TV Show Analysis: Marital and gender roles in The Brady Bunch and House Husbands
Gender roles have been hardwired in men and women since the beginning of time. Men are the hunters and gatherers, breadwinners, fathers, husbands, authority figures—providing shelter and food to their families whilst maintaining some standard of masculinity. To complement that, women are the nurturers, mothers, housewives—they take care of the family and home. These roles were heavily emphasised and reminded to everyone in the 1960s, especially with television shows such as The Brady Bunch. These roles have evolved over time and have even been switched. In some marriages and families, women are the breadwinners and authority figures, and men are taking on the nurturing roles, especially of stay-at-home dad, so much so, that Australian TV series, House Husbands, was created to depict this role change in today’s society.
There is an episode of The Brady Bunch and an episode of House Husbands that perfectly illustrates this. The Brady Bunch episode, The Grass is Always Greener, involved having parents Mike (Robert Reed) and Carol (Florence Henderson) switch their weekend roles with their children—Mike cooked with the girls so Marcia could gain her cooking badge and Carol practised playing baseball with the boys. Before they made this decision they were venting to each other about how difficult their roles were and how easier one was over the other.
By the end of the episode, both of them eventually realised that each domestic duty was just as hard as the other, however Mike in particular emphasised the gender roles more with comments such as “the electric mixer was invented for the sole reason of making life easier for women”, “that’s the trouble with women, you should go to the refrigerator once and take out everything you need,” and a few more. Today, women might watch this and view it as sexist; some women of the time probably viewed it as sexist too. However today’s viewers must remember that comments and portrayals like this would have been typical of the times.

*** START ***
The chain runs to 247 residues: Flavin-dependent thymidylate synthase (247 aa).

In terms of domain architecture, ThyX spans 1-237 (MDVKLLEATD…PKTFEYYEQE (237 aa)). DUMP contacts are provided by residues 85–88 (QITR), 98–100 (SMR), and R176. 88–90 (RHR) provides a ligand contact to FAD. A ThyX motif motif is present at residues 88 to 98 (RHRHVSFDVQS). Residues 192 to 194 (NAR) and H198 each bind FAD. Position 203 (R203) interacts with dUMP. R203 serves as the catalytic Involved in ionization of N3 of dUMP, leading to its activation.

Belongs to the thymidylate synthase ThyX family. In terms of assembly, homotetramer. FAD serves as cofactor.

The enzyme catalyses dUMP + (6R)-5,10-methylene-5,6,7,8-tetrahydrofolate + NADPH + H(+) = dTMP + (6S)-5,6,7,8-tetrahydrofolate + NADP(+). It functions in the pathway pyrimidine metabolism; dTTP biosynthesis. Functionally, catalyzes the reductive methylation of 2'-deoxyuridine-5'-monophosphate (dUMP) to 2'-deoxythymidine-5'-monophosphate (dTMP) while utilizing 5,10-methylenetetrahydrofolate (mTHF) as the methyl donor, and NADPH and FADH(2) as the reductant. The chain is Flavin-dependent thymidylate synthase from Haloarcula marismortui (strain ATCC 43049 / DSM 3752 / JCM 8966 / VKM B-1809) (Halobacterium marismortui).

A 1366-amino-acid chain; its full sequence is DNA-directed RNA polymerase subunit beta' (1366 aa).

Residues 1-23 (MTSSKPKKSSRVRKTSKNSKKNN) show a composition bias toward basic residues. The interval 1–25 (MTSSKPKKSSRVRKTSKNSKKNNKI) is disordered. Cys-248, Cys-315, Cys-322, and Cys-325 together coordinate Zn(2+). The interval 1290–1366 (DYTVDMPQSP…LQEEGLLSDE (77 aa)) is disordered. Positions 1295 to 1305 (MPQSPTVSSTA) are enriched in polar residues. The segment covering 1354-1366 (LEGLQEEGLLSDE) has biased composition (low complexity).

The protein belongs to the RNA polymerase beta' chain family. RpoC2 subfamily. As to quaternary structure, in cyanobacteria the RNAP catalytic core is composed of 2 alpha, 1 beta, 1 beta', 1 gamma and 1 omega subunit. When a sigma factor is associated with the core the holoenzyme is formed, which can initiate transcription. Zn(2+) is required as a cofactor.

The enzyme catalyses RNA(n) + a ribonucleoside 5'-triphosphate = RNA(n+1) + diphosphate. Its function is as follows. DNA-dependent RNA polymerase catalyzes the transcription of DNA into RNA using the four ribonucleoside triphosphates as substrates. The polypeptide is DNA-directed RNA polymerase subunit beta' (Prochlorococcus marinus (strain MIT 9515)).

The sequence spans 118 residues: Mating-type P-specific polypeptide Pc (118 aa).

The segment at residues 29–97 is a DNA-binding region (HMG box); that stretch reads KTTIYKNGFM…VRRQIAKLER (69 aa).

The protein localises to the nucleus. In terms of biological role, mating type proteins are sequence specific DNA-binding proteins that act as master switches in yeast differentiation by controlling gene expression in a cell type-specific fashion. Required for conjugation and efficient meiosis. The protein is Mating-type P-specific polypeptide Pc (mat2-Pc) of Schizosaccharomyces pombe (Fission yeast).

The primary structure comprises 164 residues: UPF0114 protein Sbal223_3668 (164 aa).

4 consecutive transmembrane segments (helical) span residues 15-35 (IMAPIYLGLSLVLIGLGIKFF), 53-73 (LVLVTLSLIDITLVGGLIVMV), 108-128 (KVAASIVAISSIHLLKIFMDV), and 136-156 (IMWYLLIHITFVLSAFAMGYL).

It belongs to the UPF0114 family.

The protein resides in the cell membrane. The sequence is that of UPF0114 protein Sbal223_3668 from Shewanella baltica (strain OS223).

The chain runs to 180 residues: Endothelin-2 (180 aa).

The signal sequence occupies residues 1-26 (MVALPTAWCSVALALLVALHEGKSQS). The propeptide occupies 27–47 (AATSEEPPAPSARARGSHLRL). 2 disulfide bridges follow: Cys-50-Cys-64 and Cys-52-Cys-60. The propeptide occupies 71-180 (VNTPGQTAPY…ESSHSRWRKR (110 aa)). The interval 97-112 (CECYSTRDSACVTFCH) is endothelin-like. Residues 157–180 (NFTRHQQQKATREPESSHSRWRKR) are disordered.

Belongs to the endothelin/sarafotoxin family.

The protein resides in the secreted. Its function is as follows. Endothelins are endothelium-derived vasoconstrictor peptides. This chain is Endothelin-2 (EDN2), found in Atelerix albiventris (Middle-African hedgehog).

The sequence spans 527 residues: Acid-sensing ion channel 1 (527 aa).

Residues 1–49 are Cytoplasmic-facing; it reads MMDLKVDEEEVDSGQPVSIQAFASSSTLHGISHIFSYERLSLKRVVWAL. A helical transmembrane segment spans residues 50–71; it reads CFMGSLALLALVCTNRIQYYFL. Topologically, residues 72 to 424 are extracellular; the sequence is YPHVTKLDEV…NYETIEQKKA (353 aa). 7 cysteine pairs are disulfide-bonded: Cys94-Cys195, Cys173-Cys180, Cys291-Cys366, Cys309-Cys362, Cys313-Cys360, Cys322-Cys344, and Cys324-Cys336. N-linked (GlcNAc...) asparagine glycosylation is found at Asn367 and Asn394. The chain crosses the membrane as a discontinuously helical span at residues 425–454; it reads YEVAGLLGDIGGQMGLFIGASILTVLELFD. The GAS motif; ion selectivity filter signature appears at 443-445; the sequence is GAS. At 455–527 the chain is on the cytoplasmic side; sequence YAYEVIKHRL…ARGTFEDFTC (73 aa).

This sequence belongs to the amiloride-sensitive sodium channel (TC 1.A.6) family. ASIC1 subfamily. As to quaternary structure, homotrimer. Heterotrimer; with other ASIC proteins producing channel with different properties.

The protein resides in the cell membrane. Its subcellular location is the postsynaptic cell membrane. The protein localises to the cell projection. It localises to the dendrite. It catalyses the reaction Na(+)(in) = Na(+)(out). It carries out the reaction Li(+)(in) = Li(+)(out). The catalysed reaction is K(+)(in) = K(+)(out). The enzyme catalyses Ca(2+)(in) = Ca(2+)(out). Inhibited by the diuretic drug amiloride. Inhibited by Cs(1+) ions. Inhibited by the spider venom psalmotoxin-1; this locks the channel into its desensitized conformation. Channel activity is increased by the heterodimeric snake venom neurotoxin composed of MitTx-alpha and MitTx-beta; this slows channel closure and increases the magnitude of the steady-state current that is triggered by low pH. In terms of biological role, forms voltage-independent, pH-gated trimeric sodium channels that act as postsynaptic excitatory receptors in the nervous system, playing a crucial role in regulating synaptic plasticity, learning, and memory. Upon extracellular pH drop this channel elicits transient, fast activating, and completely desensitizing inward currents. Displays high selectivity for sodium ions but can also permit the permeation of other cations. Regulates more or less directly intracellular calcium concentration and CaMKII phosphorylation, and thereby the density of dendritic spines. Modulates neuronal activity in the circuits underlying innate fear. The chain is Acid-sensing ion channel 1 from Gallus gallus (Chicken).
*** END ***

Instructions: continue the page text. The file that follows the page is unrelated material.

The House Husbands episode was different to The Brady Bunch episode, however it applies a similar principle. Mark (Rhys Muldoon) works part-time in marketing and is a stay-at-home dad while his wife, Abi (Natalie Saleeba) is a doctor working at the local hospital. After the death of another character, both Mark and Abi have moments of clarity about work and life and decided to quit their jobs. Mark gets his job back so Abi can be a stay-at-home mum.
There are four episodes in the series that show the effects of these changes, however one episode specifically stands out, Season 2, Episode 9. Abi struggles with her new role as a housewife and later admits to not being able to cook, clean or pay bills, and feels that she is in competition with another character, Dimity (Madeleine West).
Dimity is the mother of a child who goes to school with Abi’s daughter. Abi inadvertently encourages Dimity to leave her own husband, Simon, because he doesn’t notice her or talk to her, and enforces an allowance on her. Dimity stays at Abi’s house and displays her abilities as a housewife, which makes Abi feel inferior. However she feels sympathy for Dimity when she realises how badly Simon treats her.
Although Mark briefly enjoys Dimity’s housewife qualities such as bringing him a beer at the end of a working day, Mark tells Abi at the end of the episode that he doesn’t expect her to be a “domestic goddess” and it doesn’t matter to him if they eat sandwiches for the rest of their lives, that Abi should hang out with their daughter, Poppy, and that she’ll be back at work before she knows it. A couple of episodes after this one, both characters switch back to their regular marital and “gender” roles.
House Husbands treated the gender role switch in a different way, due to the times and way of the show, and was more equal in its gender portrayal. Interestingly, it also showed how outdated The Brady Bunch storyline and way of thinking is now, by going into more depth with Dimity and the dynamics of her marriage, and what she is like as a housewife.
It will be interesting to see how evolving marital and gender roles will be portrayed on television another thirty or so years from now.